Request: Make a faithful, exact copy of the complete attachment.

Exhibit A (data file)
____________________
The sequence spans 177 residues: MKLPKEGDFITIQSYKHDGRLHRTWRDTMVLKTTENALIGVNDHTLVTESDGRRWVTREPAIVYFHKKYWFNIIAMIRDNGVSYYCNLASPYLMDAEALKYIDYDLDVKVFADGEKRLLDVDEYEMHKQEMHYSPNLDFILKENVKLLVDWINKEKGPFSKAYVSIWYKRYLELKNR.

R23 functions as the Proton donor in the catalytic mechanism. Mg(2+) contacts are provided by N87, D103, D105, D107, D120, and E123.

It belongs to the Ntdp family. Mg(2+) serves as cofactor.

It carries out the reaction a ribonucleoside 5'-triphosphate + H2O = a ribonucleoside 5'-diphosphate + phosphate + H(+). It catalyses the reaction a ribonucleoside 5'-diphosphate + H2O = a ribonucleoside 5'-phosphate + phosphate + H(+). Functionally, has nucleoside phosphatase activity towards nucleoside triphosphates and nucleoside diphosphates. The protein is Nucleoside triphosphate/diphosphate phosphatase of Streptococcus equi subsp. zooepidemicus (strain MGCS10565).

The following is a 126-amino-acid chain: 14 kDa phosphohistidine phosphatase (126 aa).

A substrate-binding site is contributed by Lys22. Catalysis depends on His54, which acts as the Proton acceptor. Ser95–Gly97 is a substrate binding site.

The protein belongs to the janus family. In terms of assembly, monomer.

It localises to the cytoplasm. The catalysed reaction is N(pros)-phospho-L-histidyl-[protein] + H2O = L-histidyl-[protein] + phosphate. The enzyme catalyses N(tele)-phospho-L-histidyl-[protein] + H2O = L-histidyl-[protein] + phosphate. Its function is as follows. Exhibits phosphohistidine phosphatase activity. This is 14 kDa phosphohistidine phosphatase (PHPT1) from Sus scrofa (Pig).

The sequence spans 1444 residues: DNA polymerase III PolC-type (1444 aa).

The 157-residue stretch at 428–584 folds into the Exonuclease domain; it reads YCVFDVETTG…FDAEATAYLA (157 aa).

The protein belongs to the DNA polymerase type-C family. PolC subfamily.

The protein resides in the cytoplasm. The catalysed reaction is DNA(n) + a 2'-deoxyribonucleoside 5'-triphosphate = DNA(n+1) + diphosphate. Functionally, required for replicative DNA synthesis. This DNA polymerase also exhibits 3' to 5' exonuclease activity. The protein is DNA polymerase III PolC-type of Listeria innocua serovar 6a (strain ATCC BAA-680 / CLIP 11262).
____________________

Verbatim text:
The sequence spans 177 residues: MKLPKEGDFITIQSYKHDGRLHRTWRDTMVLKTTENALIGVNDHTLVTESDGRRWVTREPAIVYFHKKYWFNIIAMIRDNGVSYYCNLASPYLMDAEALKYIDYDLDVKVFADGEKRLLDVDEYEMHKQEMHYSPNLDFILKENVKLLVDWINKEKGPFSKAYVSIWYKRYLELKNR.

R23 functions as the Proton donor in the catalytic mechanism. Mg(2+) contacts are provided by N87, D103, D105, D107, D120, and E123.

It belongs to the Ntdp family. Mg(2+) serves as cofactor.

It carries out the reaction a ribonucleoside 5'-triphosphate + H2O = a ribonucleoside 5'-diphosphate + phosphate + H(+). It catalyses the reaction a ribonucleoside 5'-diphosphate + H2O = a ribonucleoside 5'-phosphate + phosphate + H(+). Functionally, has nucleoside phosphatase activity towards nucleoside triphosphates and nucleoside diphosphates. The protein is Nucleoside triphosphate/diphosphate phosphatase of Streptococcus equi subsp. zooepidemicus (strain MGCS10565).

The following is a 126-amino-acid chain: 14 kDa phosphohistidine phosphatase (126 aa).

A substrate-binding site is contributed by Lys22. Catalysis depends on His54, which acts as the Proton acceptor. Ser95–Gly97 is a substrate binding site.

The protein belongs to the janus family. In terms of assembly, monomer.

It localises to the cytoplasm. The catalysed reaction is N(pros)-phospho-L-histidyl-[protein] + H2O = L-histidyl-[protein] + phosphate. The enzyme catalyses N(tele)-phospho-L-histidyl-[protein] + H2O = L-histidyl-[protein] + phosphate. Its function is as follows. Exhibits phosphohistidine phosphatase activity. This is 14 kDa phosphohistidine phosphatase (PHPT1) from Sus scrofa (Pig).

The sequence spans 1444 residues: DNA polymerase III PolC-type (1444 aa).

The 157-residue stretch at 428–584 folds into the Exonuclease domain; it reads YCVFDVETTG…FDAEATAYLA (157 aa).

The protein belongs to the DNA polymerase type-C family. PolC subfamily.

The protein resides in the cytoplasm. The catalysed reaction is DNA(n) + a 2'-deoxyribonucleoside 5'-triphosphate = DNA(n+1) + diphosphate. Functionally, required for replicative DNA synthesis. This DNA polymerase also exhibits 3' to 5' exonuclease activity. The protein is DNA polymerase III PolC-type of Listeria innocua serovar 6a (strain ATCC BAA-680 / CLIP 11262).